The old NATO "strategy" of counter-concentration is bollocks, for it assumes that an aggression can be predicted in time and politicians actually act on the intelligence without prohibitive decisionmaking lags.

We need forces either where we'd need them or able to get there real quick.
This is how I'd rate the different timeliness of land and air power:

(1) high readiness forces in-theatre (incl. allied forward-deployed forces)
(2) air-deployable forces with resupply secured (including with prepositioned material)
(3) low readiness forces in-theatre (including personnel reserves)
(4) high readiness road march-deployable forces (incl. tanks on tank trailers)
(5) rail march-deployable forces (only diesel locomotives are relevant)
(6) low readiness deployable forces (including deployment by sealift)

The cut for actual relevance is in my opinion among those forces of category (3) that are close and those that are very far on the continent.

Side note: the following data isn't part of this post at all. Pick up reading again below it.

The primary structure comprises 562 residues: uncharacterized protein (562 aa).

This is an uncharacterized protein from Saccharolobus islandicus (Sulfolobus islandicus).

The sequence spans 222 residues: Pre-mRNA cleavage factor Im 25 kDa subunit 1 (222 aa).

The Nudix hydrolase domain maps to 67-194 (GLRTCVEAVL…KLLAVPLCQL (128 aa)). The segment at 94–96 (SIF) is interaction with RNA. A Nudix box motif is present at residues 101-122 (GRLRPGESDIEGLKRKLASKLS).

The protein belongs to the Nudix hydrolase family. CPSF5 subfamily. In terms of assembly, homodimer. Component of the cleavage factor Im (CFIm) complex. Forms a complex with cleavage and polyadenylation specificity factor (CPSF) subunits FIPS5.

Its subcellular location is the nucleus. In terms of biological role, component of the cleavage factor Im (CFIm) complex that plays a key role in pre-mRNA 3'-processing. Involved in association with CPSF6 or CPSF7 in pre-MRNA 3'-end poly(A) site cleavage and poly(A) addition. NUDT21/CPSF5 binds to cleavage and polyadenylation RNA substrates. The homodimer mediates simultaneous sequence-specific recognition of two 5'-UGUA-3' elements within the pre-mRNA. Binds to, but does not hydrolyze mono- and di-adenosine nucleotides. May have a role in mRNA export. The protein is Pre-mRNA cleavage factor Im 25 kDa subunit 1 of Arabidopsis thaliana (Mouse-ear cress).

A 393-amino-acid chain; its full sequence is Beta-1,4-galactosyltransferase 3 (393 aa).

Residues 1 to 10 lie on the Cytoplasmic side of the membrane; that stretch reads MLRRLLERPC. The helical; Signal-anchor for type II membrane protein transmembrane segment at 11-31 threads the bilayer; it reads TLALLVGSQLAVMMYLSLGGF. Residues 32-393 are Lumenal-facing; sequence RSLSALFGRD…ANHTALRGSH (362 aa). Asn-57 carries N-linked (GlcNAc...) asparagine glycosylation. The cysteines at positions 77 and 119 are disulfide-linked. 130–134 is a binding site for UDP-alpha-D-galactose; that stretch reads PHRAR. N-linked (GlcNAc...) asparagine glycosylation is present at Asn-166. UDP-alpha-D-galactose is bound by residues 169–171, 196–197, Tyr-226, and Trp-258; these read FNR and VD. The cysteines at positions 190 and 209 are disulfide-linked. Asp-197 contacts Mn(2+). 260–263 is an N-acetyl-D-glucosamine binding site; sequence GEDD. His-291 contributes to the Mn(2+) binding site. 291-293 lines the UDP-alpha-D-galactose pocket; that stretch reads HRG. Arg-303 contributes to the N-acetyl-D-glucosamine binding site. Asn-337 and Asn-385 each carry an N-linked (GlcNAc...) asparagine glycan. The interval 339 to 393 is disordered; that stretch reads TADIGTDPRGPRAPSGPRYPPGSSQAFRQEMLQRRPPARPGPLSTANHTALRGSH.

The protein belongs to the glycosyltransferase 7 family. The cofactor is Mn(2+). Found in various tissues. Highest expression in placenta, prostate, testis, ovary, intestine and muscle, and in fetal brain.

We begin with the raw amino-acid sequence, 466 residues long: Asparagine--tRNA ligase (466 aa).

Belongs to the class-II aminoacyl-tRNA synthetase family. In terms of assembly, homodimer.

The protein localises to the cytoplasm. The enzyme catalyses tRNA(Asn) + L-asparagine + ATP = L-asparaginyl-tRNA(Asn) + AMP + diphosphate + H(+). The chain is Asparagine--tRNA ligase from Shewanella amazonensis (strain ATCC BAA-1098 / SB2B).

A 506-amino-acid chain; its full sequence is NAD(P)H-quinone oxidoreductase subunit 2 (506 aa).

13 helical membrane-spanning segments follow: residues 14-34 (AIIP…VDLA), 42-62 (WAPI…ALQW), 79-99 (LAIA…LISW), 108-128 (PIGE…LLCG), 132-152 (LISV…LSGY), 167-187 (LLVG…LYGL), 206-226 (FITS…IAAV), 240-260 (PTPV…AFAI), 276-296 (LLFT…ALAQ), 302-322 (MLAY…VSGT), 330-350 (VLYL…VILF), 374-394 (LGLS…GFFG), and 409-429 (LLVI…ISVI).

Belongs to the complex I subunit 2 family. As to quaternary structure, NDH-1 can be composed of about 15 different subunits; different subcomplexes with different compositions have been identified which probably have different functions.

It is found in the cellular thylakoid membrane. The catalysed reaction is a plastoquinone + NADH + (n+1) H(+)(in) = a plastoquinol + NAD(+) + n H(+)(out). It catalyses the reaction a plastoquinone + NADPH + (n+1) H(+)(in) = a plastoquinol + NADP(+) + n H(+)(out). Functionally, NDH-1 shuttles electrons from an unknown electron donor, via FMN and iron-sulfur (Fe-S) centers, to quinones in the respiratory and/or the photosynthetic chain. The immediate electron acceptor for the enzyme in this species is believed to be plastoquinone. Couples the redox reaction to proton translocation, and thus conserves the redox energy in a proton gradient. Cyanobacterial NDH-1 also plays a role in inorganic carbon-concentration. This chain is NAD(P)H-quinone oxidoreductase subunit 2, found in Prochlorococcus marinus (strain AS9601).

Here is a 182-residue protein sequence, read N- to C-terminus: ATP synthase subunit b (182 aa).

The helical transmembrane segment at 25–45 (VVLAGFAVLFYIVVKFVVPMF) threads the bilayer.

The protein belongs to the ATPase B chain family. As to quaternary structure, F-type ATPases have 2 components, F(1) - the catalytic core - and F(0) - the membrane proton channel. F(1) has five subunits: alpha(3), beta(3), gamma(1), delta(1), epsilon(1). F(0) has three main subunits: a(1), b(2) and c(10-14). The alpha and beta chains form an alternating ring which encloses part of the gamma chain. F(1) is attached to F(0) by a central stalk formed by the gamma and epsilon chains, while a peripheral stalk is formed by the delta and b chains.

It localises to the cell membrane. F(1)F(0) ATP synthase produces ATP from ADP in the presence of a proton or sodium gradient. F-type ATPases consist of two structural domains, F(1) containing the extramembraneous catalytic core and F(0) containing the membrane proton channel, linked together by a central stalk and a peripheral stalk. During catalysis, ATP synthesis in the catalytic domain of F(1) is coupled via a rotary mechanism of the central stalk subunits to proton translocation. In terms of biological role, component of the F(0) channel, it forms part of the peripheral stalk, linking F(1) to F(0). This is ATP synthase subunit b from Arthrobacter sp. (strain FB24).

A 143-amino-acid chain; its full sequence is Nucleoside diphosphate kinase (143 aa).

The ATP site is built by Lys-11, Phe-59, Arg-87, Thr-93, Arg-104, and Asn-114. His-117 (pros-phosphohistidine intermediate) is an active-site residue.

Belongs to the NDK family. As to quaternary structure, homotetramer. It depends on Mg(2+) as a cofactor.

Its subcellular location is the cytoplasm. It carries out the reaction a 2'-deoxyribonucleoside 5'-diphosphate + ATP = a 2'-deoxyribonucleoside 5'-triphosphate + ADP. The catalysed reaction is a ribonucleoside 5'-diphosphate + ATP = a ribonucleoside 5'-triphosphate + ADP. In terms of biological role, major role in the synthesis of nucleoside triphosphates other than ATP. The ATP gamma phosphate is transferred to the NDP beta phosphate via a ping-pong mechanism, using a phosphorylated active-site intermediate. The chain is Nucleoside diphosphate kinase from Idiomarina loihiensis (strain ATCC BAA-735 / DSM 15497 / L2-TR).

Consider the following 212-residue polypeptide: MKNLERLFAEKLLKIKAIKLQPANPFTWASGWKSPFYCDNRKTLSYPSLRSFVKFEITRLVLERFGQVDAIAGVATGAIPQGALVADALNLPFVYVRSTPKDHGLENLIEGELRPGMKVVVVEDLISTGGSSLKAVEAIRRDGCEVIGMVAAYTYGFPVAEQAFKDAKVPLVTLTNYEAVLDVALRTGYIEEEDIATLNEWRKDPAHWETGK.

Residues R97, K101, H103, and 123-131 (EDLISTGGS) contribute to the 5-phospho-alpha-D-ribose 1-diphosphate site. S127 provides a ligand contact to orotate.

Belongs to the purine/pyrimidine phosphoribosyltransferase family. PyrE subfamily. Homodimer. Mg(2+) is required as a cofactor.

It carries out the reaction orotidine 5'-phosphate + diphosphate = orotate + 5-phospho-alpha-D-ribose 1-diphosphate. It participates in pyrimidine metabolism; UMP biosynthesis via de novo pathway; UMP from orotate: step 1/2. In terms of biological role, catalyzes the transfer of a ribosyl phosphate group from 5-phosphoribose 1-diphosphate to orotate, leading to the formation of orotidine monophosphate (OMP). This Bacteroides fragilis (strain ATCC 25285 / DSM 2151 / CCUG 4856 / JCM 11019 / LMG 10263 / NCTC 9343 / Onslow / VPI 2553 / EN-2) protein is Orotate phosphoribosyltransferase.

The typical air-deployable forces would be air power (self-deploying air force aviation with core ground crews deployed by transport or passenger aircraft) and "airborne" forces. The "airborne" forces might do a jump, but not close to known opposing forces. Such a jump would rather serve to deploy them farther forward than the most forward safe airfield. Surface-to-air missiles are still less long-ranged against slow* transport aircraft at very low altitude than the 500 km limit in ground-launched ballistic and cruise missiles of the INF treaty. So airborne forces may arrive a few hours earlier on the scene if they jump than if they land at some safe airfield (that's probably overcrowded anyway).